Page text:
She added: ‘Harry wants it both ways. They’ve been ill-advised. The general public can’t work this out.’
Stephen and Christina Shiels, from Northern Ireland, stood among the crowds with their five-year-old twins Chloe and Taylor.
Transport planner Stephen, 31, told MailOnline: ‘It’s great to be feel part of it. I would have preferred to see a bit more of the ceremony, it would have been better if it was a public event.’
The Yoreo family from Connecticut, USA, said they were huge royal fans and accepted Prince Harry and Meghan’s decision to hold the christening in private.
Kevin Yoreo told MailOnline: ‘We are all just so fascinated by the royal family, I think all Americans are. And not just because of Meghan has become part of it.
‘I respect their decision to conduct the christening in private. I’m sure they have to deal with a lot of fuss being part of the royal family.’
Wife Heather added: ‘I’m sorry that we are not going to see them [Duke and Duchess of Sussex and Prince Archie]. But I suppose this is an important day for them as a family.’
Ex-pat Briton Tony Foster told how he would have loved to see the new royal baby, Prince Archie, but was not upset at the decision to keep the ceremony private.
Tony from Auckland, New Zealand, told MailOnline: ‘It would have been nice to see the new baby but really I suppose it’s up to them [Duke and Duchess of Sussex].
‘I don’t mind paying for the royal family, they’re worth every penny. Just look at the amount of tourists they bring to Windsor.’
He added: ‘I think Prince William has a real understanding of the common man and is much closer to ordinary people than his grandfather Prince Philip.’
The ‘small, private’ baptism will take place in the private chapel at Windsor castle, before official portraits will be taken in the same drawing room where Charles and Diana celebrated Harry’s christening.
A handful of royal fans have gathered in the streets of Windsor in the hope that they will catch a glimpse of the royals.
One particularly excited devotee has even baked a cake for the christening and written Archie’s name onto it.
Meanwhile royal commentator Duncan Larcombe, and author of Prince Harry – The Inside Story, has slammed the young couple’s ‘petulant’ decision to lock the press out of the event.
‘It’s disappointing for me because I really like Harry and I’ve known him for a long time’, he told Sky News.
‘But it seems like there is a pettiness and a truculence since he got married, since perhaps news of their relationship became public.
‘I think you can trace it back to then – the sort of petulance that, over a longer period of time, could do him a lot of harm.’
The date for Archie’s christening had to be pushed back by two days, after his parents discovered that both the Queen and Prince Charles had prior engagements on the first date.
While the Queen has bowed out graciously in order to spend a long planned weekend with Prince Philip in Sandringham, after a family conference it was decided that the date should be moved to accommodate Prince Charles.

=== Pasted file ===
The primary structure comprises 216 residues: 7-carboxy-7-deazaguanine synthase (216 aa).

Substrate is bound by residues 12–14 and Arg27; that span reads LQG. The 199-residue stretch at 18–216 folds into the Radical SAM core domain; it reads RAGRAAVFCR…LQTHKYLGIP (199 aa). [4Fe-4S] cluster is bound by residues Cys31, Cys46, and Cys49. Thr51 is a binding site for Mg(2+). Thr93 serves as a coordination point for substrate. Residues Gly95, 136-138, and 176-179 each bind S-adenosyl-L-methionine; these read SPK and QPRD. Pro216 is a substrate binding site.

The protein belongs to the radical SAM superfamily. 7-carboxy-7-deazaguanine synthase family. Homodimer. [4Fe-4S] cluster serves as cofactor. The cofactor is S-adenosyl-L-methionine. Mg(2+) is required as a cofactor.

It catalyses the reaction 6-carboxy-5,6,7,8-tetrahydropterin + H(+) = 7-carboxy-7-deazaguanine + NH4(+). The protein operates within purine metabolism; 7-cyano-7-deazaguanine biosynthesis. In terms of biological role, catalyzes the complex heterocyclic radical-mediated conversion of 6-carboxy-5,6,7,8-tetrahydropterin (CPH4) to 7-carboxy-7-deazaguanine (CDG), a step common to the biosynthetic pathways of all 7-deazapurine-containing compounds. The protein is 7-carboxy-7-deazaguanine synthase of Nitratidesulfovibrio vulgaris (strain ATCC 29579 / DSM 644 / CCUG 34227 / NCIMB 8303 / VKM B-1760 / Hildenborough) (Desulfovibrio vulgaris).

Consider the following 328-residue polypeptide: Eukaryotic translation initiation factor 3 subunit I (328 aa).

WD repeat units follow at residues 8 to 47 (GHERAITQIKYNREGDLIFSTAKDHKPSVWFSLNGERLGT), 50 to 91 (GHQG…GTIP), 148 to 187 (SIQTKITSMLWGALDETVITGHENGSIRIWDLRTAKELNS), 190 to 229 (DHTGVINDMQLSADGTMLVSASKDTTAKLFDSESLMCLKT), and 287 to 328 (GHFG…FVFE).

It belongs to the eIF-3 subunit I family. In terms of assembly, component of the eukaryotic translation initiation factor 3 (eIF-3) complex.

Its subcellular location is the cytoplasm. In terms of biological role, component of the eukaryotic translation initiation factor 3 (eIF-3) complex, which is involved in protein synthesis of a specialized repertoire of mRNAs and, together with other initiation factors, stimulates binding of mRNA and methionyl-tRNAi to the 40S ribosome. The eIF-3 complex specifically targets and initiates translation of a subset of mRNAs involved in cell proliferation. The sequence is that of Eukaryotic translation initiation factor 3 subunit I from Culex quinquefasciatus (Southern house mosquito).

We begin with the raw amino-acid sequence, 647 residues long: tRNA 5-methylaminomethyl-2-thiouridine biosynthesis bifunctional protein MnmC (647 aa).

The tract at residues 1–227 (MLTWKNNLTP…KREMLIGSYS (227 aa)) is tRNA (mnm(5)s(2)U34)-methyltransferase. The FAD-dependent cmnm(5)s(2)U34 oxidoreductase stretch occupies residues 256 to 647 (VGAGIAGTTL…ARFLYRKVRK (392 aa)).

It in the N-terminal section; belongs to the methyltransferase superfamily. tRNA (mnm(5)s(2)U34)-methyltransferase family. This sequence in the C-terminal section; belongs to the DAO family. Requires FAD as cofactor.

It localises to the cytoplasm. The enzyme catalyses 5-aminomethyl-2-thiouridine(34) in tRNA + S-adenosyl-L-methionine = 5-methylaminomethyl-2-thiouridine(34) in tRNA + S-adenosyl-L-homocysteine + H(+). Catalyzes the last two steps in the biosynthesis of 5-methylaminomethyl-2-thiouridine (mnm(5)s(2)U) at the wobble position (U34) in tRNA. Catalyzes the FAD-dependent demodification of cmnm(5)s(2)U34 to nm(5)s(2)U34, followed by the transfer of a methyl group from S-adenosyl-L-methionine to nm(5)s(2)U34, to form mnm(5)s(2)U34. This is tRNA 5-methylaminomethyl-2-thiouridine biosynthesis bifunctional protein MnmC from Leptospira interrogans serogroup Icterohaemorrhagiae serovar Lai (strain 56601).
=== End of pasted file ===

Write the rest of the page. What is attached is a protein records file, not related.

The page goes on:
He was away in Wales on the previously planned date to celebrate 50 years of him being Prince of the country.
Although her majesty has not been able to attend all of her great-grandchildren’s christenings, having missed Prince Louis’s baptism last year, it is understood that she would have like to be present for Prince Harry’s big celebration with his first child.
The Duke and Duchess of Sussex reportedly shunned celebrities as godparents, instead turning to a close group of friends who played a key role at their wedding.
It has emerged in recent days that the couple are using a royal loophole to ensure baby Archie’s godparents remain a secret.
Under Church of England rules, the details of all baptisms, including the baby’s godparents, are a matter of public record and can be obtained easily for a small fee.
Royal sources have said that Meghan and Harry picked ‘close and old friends’ for the roles amid a backlash over the royal couple’s refusal to identify them because they are ‘private citizens’.
It comes as the Queen’s former spokesperson Dickie Arbiter told MailOnline that details about godparents are ‘private’ but previous royal parents including the Cambridges have chosen to share the information.
Mr Arbiter also explained how although Archie’s godparents’ identities might not be officially released on Saturday, they will be put in the royal records which is held at Windsor Castle and will be available to historians in the future.
The chosen few are likely to include Meghan’s friend Benita Litt and Harry’s childhood mentor Mark Dyer, while more-notable names including Jessica Mulroney and Serena Williams are out.
Ms Litt is an old friend from Los Angeles whose daughters Remi and Rylan – both Meghan’s goddaughters – were bridesmaids at the couple’s wedding.
Royal babies must be christened owing to the Queen’s role as Defender of the Faith and Supreme Governor of the Church of England.
They are often welcomed into the faith within weeks of being born – in Archie’s case, the ceremony comes exactly two months after his arrival on May 6.
Prince George was a little older, aged three months, when he was christened while Princess Charlotte and Prince Louis were both aged around two months.
Prince William was baptised on August 4 1982 at the age of six weeks, while Harry was three months old.
The Prince of Wales was one month and one day old at his own christening. The Queen was just five weeks old when she was christened.